Ask the Governor
Full Citation
Permanent Link: http://ufdc.ufl.edu/UF00082134/00021
 Material Information
Title: Ask the Governor
Physical Description: nos. in : ; 36 cm.
Creator: Florida -- Governor (1961-1965 : Bryant)
Publisher: s.n.
Place of Publication: Tallahassee
Creation Date: May 28, 1962
Subjects / Keywords: Politics and government -- Periodicals -- Florida -- 1951-   ( lcsh )
Genre: serial   ( sobekcm )
 Record Information
Source Institution: University of Florida
Rights Management: All rights reserved by the source institution and holding location.
Resource Identifier: aleph - 001594841
notis - AHL8924
System ID: UF00082134:00021

Full Text

For release Monday, May 28, 1962

It's time to "Ask the Governor," when Governor Farris Bryant

answers questions based on letters and comments from Florida


QUESTION: Governor, a letter from an eleven-year old fifth

grader in Orlando is typical of a number received in the wake of

your recent comments on the coming of year 'round education in

Florida's public schools. "There is one thing bothering me," this

boy writes, "are we going to have to go to schools all year long

and not have a vacation?" "I think," he says, "we ought not to

go to school all year because millions of people all over the world

like to have vacations." How about it?

GOVERNOR: Well, I'm for him. No, we are not going to stop his

vacation. Of course, the details of this year 'round plan have in

no sense been finalized. Indeed, they have just been begun. But

the plan generally is not for anyone to go to school any longer

than at present per year, unless they want to do so, but to stagger

the school term so that roughly two-thirds of the children will be

going to school all the time. But inasmuch as you are going to be

using those school facilities all year 'round we won't need as many

school buildings or as many school teachers for the same number of

children to get the same amount of education they presently are. On

the other hand, as children grow older, and particularly as they get

into the college phase of life, if they want to go year 'round and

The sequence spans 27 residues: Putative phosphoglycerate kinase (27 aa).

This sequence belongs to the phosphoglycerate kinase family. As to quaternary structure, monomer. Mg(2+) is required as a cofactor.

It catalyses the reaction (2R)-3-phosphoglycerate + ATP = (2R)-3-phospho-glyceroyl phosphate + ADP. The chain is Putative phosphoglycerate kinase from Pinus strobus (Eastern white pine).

hurry up their education (and so many of them need to today because

of the demand for educated people is so great) this they can do under

this plan.

QUESTION: You mentioned year 'round schooling in a recent

address to the Florida Education Association. In that same talk you

said that a need existed for a partnership approach between educators

and government for the solution of problems which concern both.

With the FEA on record as opposing merit pay plans for teachers and

you on record favoring a plan of some sort, if not the present one,

do you think that much partnership is likely?


GOVERNOR: W-ll, I doi't think that has got anything to do with

partnership. We are a partnership, I know, for the goals that we

have in mind. No one would expect everyone to be in complete

agreement on how to achieve those goals and I certainly respect

the FEA for their opposition to this plan and for their reasons for

opposing it at this time. However, I don't want the school teachers

and the administration and the legislators ever to be cast in

opposing roles. It seems to me that it is -- you know how hard I

have fought against sectionalism between areas of the state -- well,

I think I want to fight also against sectionalism between different

areas of endeavor and different areas of the economy. We need,

even though we disagree and even though our interests are different

on particular things, to have a unity of thought and action so far

as our goals are concerned. And this, it seems to me, is quite


QUESTION: Well, how about the entry of the FEA into the

reapportionment question? Is their opposition to the plan on the

November ballot -- a plan that is not directly related to education

along with that of the League of Women Voters and many newspapers

that have indicated that they would oppose it -- is that enough to

scuttle it?

GOVERNOR: I haven't the remotest idea whether it is or

not. Let me say that it is a long time to November. One of the

things that we are going to find out -- we are already finding out -

is that the last chapter of this story hasn't been written. The

Supreme Court may write a new story tomorrow, a new chapter tomorrow.

A state somewhere out in the middle west may come up with a new plan.

Trends will develop between now and November that would teach us a

lot that we don't now know. As a matter of fact, they are already

developing. This Michigan case in which the Supreme Court told the

State of Michigan, or the Supreme Court of Michigan rather, what

it had to do in regard to reapportionment was a revelation to me.

And, I think that there will be developing thoughts in this field

through the next several months.

Thank you, sir.


If you have a question of general interest you would like

Governor Bryant to answer on this program, jot it down on a post

card and send it to "Ask the Governor," in care of this station which h

has made available this time in the public interest. Be with us next

week when again we "Ask the Governor."